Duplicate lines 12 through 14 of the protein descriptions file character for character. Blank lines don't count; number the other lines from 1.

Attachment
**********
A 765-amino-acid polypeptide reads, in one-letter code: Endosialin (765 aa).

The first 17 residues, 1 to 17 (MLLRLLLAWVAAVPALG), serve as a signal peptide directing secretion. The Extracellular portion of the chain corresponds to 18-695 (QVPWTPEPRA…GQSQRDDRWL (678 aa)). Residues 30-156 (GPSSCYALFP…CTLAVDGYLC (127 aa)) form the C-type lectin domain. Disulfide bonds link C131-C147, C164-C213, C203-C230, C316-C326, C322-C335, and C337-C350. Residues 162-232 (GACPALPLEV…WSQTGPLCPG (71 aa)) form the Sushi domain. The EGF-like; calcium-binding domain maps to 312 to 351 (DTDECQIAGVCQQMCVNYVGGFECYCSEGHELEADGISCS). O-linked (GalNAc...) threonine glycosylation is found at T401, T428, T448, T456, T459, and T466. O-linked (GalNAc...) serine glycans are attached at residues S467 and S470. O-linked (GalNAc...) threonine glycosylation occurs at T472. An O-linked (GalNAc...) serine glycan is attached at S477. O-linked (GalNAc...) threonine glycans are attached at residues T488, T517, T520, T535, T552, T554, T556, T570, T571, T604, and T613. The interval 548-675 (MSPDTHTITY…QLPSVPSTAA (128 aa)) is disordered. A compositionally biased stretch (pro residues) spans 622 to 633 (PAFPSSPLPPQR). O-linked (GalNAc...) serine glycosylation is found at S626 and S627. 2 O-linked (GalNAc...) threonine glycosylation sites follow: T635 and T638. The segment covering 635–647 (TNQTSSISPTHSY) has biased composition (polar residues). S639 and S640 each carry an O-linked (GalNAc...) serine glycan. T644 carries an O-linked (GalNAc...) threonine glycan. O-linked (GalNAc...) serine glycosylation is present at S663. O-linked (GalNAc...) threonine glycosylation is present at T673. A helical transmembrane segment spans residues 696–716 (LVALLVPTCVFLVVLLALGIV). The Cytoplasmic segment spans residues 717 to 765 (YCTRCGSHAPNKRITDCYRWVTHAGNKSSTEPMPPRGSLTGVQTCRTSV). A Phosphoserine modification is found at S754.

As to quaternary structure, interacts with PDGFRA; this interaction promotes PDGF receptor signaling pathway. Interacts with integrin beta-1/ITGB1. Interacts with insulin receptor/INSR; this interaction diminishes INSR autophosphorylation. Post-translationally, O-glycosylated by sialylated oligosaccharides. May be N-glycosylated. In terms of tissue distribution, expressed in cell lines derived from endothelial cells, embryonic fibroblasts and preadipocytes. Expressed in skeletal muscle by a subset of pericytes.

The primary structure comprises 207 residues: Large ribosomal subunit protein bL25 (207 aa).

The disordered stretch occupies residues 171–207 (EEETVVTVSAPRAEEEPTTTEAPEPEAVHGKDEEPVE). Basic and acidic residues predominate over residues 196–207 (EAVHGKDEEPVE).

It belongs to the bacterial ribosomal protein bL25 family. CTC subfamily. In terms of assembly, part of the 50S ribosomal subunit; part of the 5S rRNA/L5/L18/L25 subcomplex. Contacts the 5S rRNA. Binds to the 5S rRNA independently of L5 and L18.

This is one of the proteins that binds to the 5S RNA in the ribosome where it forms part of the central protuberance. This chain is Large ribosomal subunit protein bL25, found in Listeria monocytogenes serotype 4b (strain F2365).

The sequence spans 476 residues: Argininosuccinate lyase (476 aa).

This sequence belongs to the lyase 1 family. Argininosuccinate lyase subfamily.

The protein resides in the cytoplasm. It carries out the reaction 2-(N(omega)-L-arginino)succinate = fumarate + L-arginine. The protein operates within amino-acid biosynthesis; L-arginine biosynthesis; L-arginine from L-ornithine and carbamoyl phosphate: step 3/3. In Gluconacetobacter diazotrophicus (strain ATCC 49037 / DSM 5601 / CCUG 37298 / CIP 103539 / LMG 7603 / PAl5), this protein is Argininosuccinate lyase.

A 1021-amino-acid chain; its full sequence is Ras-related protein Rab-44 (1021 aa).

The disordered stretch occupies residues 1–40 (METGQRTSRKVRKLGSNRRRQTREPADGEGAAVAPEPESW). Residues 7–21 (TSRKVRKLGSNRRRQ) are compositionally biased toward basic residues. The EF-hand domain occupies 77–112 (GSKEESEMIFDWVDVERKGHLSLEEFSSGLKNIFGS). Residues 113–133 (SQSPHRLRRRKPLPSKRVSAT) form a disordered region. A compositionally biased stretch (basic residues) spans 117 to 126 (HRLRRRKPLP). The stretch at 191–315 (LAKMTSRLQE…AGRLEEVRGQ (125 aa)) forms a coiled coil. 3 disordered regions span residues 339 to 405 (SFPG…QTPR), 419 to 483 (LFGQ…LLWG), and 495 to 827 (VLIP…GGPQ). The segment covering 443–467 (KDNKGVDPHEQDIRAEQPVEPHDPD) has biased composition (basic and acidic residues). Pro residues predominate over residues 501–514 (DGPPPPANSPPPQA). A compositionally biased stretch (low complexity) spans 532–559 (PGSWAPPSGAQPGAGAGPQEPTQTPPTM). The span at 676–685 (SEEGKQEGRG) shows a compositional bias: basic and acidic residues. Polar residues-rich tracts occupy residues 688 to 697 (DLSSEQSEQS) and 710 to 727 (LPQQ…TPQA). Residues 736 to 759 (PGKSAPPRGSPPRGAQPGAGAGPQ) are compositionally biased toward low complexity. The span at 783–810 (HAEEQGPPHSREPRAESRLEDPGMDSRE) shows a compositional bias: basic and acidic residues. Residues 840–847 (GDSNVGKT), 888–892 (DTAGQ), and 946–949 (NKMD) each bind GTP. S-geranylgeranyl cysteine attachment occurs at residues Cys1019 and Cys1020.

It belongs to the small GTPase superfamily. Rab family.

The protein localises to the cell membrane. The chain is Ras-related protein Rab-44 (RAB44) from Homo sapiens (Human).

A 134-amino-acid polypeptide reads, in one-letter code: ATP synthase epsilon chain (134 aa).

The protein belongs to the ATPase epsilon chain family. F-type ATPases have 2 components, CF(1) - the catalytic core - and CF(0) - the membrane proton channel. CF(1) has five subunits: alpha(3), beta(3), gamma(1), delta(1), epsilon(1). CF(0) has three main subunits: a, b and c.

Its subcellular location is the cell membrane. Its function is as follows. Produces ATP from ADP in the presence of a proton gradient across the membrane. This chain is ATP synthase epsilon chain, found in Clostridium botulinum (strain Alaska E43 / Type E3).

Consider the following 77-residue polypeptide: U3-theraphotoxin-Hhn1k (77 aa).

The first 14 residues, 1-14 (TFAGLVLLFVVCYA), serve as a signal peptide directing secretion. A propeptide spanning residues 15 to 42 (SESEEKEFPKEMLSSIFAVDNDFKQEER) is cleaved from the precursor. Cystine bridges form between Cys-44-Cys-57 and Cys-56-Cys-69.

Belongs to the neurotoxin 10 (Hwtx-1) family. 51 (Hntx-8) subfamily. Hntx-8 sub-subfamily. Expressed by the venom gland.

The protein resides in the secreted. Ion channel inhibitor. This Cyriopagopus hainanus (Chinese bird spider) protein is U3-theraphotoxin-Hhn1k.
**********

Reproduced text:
The disordered stretch occupies residues 1–40 (METGQRTSRKVRKLGSNRRRQTREPADGEGAAVAPEPESW). Residues 7–21 (TSRKVRKLGSNRRRQ) are compositionally biased toward basic residues. The EF-hand domain occupies 77–112 (GSKEESEMIFDWVDVERKGHLSLEEFSSGLKNIFGS). Residues 113–133 (SQSPHRLRRRKPLPSKRVSAT) form a disordered region. A compositionally biased stretch (basic residues) spans 117 to 126 (HRLRRRKPLP). The stretch at 191–315 (LAKMTSRLQE…AGRLEEVRGQ (125 aa)) forms a coiled coil. 3 disordered regions span residues 339 to 405 (SFPG…QTPR), 419 to 483 (LFGQ…LLWG), and 495 to 827 (VLIP…GGPQ). The segment covering 443–467 (KDNKGVDPHEQDIRAEQPVEPHDPD) has biased composition (basic and acidic residues). Pro residues predominate over residues 501–514 (DGPPPPANSPPPQA). A compositionally biased stretch (low complexity) spans 532–559 (PGSWAPPSGAQPGAGAGPQEPTQTPPTM). The span at 676–685 (SEEGKQEGRG) shows a compositional bias: basic and acidic residues. Polar residues-rich tracts occupy residues 688 to 697 (DLSSEQSEQS) and 710 to 727 (LPQQ…TPQA). Residues 736 to 759 (PGKSAPPRGSPPRGAQPGAGAGPQ) are compositionally biased toward low complexity. The span at 783–810 (HAEEQGPPHSREPRAESRLEDPGMDSRE) shows a compositional bias: basic and acidic residues. Residues 840–847 (GDSNVGKT), 888–892 (DTAGQ), and 946–949 (NKMD) each bind GTP. S-geranylgeranyl cysteine attachment occurs at residues Cys1019 and Cys1020.

It belongs to the small GTPase superfamily. Rab family.

The protein localises to the cell membrane. The chain is Ras-related protein Rab-44 (RAB44) from Homo sapiens (Human).